She launched this past fall with her first scent, Worthy, a citrus, floral, and woodsy blend. The brand is sold direct-to-consumer via its website, and it breaks even. Arps is the company’s only full-time employee, but she doesn’t draw a salary. She still works full-time at a corporate job.
Scott estimates that her first round of spending was “probably around $500,” though her production costs increased as her brand grew. She started off with a line of 12 melanin-rich foundation shades and originally called her brand SKNY DIP Cosmetics.
She spent $150 on ingredients to make her foundations and packaging. She also used the website Sticker Mule to create the labels for her products, which could cost anywhere from $50 to $130, depending on how many labels are ordered. She made her own website with Squarespace for $25 a month and found an L.A.-based creator who only charged her $100 to design the packaging since she was just trying to build up her portfolio.
The company launched in May 2017 and four months later rebranded under the name Range Beauty. She quickly added four new products and expanded her foundation shade range from 14 to 21. In the end, the rebrand cost her $2,000. Since she was still working as an HR analyst, Scott funded her project using her salary.
“Along the course of maybe two or three years, I spent no more than $10,000 of my own money,” she said. In 2018, she brought in $20,000 in revenue. That number steadily rose to $45,000 in 2019 and $337,000 in 2020. Today, her products are sold directly through the Range Beauty website and Target.
When young Black entrepreneurs launch their businesses, the odds are stacked against them.
Black millennials with a bachelor’s degree earned an average salary of $44,498 in 2019—22 percent lower than the average salary of their non-Black peers, according to data collected in 2021 by Lending Tree.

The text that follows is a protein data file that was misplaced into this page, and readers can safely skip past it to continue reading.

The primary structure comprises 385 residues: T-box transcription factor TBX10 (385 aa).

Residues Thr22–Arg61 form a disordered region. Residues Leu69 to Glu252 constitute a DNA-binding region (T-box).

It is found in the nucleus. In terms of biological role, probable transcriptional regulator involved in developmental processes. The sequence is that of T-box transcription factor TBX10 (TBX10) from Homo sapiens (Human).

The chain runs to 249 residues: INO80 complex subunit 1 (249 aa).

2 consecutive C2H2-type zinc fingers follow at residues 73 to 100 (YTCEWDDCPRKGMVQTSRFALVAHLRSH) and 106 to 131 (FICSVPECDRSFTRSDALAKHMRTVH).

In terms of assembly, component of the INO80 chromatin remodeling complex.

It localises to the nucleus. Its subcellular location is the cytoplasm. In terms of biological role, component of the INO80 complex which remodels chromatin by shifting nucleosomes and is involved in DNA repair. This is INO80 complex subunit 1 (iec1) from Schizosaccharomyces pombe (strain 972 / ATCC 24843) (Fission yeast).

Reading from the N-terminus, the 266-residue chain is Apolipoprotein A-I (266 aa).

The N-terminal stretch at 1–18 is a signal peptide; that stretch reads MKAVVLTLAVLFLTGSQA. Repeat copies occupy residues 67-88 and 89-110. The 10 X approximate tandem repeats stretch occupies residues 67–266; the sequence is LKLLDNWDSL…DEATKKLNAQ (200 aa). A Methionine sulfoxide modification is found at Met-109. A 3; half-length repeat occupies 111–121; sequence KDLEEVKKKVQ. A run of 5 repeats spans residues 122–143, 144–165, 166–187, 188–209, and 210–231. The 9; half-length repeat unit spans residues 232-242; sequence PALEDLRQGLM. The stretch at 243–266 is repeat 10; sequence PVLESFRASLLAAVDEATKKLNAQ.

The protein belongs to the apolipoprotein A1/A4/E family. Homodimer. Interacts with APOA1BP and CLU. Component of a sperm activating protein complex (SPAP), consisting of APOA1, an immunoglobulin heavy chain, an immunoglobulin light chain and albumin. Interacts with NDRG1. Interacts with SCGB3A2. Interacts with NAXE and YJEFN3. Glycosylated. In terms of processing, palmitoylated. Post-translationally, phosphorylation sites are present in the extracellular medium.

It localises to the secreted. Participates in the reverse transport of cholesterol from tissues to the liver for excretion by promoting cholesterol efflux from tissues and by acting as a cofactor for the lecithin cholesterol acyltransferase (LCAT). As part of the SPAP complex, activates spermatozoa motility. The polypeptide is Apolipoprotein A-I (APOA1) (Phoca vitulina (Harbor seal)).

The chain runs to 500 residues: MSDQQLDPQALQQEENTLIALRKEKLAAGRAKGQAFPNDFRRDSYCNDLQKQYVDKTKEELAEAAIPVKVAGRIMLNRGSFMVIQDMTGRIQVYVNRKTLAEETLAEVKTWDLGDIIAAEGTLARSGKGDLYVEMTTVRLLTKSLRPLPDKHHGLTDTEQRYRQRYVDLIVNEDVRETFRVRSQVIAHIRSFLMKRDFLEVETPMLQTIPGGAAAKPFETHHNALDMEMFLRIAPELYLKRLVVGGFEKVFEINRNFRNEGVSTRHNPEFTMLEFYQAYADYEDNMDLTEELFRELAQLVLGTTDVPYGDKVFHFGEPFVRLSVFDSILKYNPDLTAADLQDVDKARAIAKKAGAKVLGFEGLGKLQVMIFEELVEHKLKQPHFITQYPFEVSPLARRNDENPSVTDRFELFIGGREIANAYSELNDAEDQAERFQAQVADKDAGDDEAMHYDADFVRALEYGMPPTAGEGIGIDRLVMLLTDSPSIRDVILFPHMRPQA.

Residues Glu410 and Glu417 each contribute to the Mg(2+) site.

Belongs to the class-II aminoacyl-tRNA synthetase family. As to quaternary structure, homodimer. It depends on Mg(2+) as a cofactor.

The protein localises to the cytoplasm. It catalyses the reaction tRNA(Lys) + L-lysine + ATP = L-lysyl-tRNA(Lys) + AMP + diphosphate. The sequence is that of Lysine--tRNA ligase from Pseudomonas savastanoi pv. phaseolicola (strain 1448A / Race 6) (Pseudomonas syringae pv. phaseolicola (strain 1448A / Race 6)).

Black Americans have also never had an equal ability to reap the benefits of business ownership. Only 5 percent of Black Americans hold business equity (the value of a company’s assets), compared to about 15 percent of white Americans, per a 2019 report by McKinsey & Company.
And even if they manage to capture a piece of the pie, their morsel isn’t as lucrative: The average Black American’s business equity is worth about 50 percent of the average American’s and a third of the average white American’s. The study also found that Black business owners have a harder time securing capital and accessing networking opportunities than non-Black people.
Over the last few years, several beauty brands have launched initiatives designed to help small business owners of color receive funding. For example, Glossier offered $500,000 in grant money for Black business owners in 2020 as the country struggled to move forward in the wake of George Floyd’s death. Shortly after, Ipsy announced its plans to invest $5 million into the “development and amplification” of Black-owned beauty brands between 2020 and 2021.
In 2019, through a program sponsored by beauty guru and Forvr Mood founder Jackie Aina, Scott was awarded a $5,000 grant that she put back into her business. By December that year, she was able to quit her job to focus full-time on Range Beauty, thanks to a combination of sales revenue and funding secured from pitch competitions and grant programs.
“When I’m doing these pitching competitions, and I’m awarded financial support or mentorship, those are huge validating moments for me,” she says. “So many companies come across their table. And for them to see what I’m creating and to believe in it enough to help me, that helps keep me going.”
Arps has also received funding from these special programs. In 2021, MOODEAUX was awarded $25,000 from the New Voices Foundation in partnership with Pull Up For Change through a virtual pitch competition for up-and-coming Black women-owned beauty brands. “Besides capital, access to mentorship and service providers who’re willing to grow with me has been just as invaluable,” she says. “I’m incredibly grateful and humbled.”